Fig. 5
figure 5

Temporal patterns in finfish catch between periodically harvested closures (PHCs) and open fishing grounds. Top: Proportion of total reported catch (number of individuals) between management zones from each fish family across the entire sampling period. Bottom: Temporal trends in the number of individuals caught per trip between management zones for the 10 most common finfish families. Points represent mean ± SE values for each year in PHC and open fishing grounds. Splines represent GAM model predictions ± 95% confidence intervals. Where one spline falls within the error envelope of another, there is no significant difference in mean measurements between those splines for that time period. Note the difference in y-axis scales

Total numbers of invertebrates were dominated by two families: Strombidae and Tegulidae, which comprised 80% (by number) of individuals caught per trip (Fig. 6) (Table S4). Overall temporal trends for invertebrates were less consistent than for finfish, with more occasions of both very high and very low catches. The most consistent trend was a 6.9-fold increase in catch per trip of Tegulidae within PHCs across the ten years, although none were recorded in catches from 2019. Lastly, the only substantial harvest of giant clams (family Tridacnidae) throughout the entire sampling period was in 2020 within the PHCs.

Fig. 6
figure 6

Temporal patterns in invertebrate catch between periodically-harvested closures (PHCs) and open fishing grounds. Top: Proportion of total reported catch (number of individuals) between management zones from each invertebrate family across the entire sampling period. Bottom: Temporal trends in the number of individuals caught per trip between management zones for the eight most common invertebrate families. Points represent mean ± SE values for each year in PHC and open fishing grounds. Splines represent GAM model predictions ± 95% confidence intervals. Where one spline falls within the error envelope of another, there is no significant difference in mean measurements between those splines for that time period. Note the difference in y-axis scales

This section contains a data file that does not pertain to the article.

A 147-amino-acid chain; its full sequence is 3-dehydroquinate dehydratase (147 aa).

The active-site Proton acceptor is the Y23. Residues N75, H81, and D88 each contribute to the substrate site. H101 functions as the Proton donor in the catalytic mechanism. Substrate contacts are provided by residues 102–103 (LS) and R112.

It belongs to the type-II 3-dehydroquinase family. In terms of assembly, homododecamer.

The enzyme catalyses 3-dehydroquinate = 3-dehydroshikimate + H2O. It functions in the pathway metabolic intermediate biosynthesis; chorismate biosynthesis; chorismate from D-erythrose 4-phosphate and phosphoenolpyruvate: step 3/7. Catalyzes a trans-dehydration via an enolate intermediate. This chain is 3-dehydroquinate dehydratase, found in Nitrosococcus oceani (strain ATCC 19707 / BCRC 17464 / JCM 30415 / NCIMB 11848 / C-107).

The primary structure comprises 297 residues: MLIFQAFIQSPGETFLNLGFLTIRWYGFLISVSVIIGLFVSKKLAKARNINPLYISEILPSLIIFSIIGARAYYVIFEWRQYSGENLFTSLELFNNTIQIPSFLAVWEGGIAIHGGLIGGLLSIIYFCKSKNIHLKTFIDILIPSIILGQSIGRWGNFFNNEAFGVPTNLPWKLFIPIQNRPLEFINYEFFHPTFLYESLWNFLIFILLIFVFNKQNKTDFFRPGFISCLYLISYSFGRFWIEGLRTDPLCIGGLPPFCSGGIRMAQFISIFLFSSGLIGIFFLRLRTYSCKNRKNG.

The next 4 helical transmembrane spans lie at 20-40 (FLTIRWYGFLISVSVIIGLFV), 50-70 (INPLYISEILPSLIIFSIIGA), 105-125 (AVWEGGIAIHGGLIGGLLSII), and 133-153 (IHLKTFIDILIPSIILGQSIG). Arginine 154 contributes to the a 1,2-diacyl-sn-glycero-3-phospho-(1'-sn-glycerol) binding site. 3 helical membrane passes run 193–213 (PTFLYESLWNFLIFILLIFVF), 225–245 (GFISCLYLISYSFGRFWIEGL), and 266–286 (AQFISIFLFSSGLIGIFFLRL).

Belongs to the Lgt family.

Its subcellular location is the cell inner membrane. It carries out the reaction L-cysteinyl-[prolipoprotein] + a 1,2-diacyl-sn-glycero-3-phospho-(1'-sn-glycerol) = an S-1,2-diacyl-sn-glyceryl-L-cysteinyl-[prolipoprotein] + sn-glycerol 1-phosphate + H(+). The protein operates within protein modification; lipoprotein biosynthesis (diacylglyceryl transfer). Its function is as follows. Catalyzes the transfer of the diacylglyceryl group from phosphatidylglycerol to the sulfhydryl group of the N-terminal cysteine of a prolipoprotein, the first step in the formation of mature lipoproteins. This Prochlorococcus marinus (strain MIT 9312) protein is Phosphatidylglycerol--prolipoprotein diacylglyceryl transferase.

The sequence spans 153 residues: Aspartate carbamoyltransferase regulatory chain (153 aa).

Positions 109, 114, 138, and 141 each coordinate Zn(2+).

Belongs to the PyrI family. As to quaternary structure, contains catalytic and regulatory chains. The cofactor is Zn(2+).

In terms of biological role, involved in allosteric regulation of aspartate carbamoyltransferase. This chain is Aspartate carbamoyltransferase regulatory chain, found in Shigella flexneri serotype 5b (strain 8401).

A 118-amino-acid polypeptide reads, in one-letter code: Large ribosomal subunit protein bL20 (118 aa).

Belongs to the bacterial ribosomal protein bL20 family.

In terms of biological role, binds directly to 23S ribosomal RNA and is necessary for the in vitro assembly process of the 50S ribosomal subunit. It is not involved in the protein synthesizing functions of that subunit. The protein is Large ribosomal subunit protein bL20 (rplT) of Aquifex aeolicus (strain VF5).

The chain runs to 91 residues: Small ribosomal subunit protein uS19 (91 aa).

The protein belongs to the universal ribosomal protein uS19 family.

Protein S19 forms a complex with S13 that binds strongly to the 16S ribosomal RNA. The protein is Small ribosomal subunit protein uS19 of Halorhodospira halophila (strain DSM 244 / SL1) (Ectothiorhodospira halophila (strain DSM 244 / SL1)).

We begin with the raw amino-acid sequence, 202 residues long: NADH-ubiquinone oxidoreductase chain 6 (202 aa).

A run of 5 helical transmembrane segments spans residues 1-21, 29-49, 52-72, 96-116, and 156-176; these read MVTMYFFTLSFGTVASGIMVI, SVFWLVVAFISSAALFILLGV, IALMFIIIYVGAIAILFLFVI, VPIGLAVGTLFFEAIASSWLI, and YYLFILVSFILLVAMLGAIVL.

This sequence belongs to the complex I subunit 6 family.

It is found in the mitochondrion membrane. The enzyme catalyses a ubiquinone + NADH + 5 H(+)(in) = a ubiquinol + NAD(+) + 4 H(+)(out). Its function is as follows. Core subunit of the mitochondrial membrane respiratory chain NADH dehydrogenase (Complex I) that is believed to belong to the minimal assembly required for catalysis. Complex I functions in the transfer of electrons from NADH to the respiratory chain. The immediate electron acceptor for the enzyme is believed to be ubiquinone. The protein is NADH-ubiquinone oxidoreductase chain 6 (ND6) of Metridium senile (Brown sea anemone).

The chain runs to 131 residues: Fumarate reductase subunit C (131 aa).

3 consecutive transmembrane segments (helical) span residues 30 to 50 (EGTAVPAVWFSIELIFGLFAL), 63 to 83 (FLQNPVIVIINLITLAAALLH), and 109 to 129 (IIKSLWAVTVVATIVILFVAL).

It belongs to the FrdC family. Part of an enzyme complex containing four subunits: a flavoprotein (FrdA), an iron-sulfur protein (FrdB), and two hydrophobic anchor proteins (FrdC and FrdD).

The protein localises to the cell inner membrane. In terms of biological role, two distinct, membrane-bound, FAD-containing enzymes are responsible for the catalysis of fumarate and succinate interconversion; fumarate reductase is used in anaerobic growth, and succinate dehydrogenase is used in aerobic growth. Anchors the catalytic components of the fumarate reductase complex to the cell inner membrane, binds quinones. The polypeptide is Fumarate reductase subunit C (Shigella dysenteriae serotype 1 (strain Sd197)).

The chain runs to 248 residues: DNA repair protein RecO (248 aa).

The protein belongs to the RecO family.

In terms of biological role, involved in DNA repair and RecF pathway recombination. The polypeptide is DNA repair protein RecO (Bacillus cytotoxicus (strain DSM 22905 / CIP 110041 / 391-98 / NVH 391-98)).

Management dynamics

Internal drivers were those instigated based on the needs, demands, or observations of the community in ways that saw the community management committee make deliberate deviations from originally intended management plans and arrangements.

One form of adjustment that was made was the opening of PHC areas outside pre-established cycles. These minor openings typically occurred several times a year, for reasons including church fundraising, such as a one-day trochus harvest in 2013 in order to raise funds for a minister’s ordination (Fig. 7). Formalization of minor opening was also enacted in 2013 due to the perceived difficulty of denying people entry into the PHC if they required income. During the 2019 management plan review this was again raised as a key point:

“At the moment generating cash is hard, and the only way of finding money is to dive for fish or trochus.”

Fig. 7
figure 7

Timeline of co-management throughout the decade of community partnership with WorldFish. Blue boxes represent periodically-harvested closure (PHC) openings and/or sampling events. Pink boxes represent significant management events driven primarily by the internal dynamics of the community. Green boxes represent substantial external drivers of change for the fishery or its management

Removal of other management rules, such as the ban on sea cucumbers in 2014, also occurred due to increased demands for funds, resulting in substantially increased harvest of these taxa at these times. Demographic changes associated with declines in resources or catch due to population growth were also commonly cited as an internal driver of changes in the fishery. In 2011, due to fisher observations and data feedback from WorldFish demonstrating very high effort by fishers within PHCs, opening cycles were reduced from one month to two weeks, and trochus harvesting was only allowed within the first three days of each opening. In 2012, the harvest of Strombus luhuanus and all species of giant clam was also banned within PHCs due to fishers experiencing low catches in the previous year and observing low abundance when inspecting the area prior to opening. A formal management plan review in 2013 subsequently banned all net fishing and nighttime spearfishing within PHCs, and placed further restrictions on the harvest of all species of giant clam, green snail (Turbo marmoratus) and crayfish. Due to difficulties of enforcement, a ban on nighttime spearfishing in open fishing grounds was dropped at this time.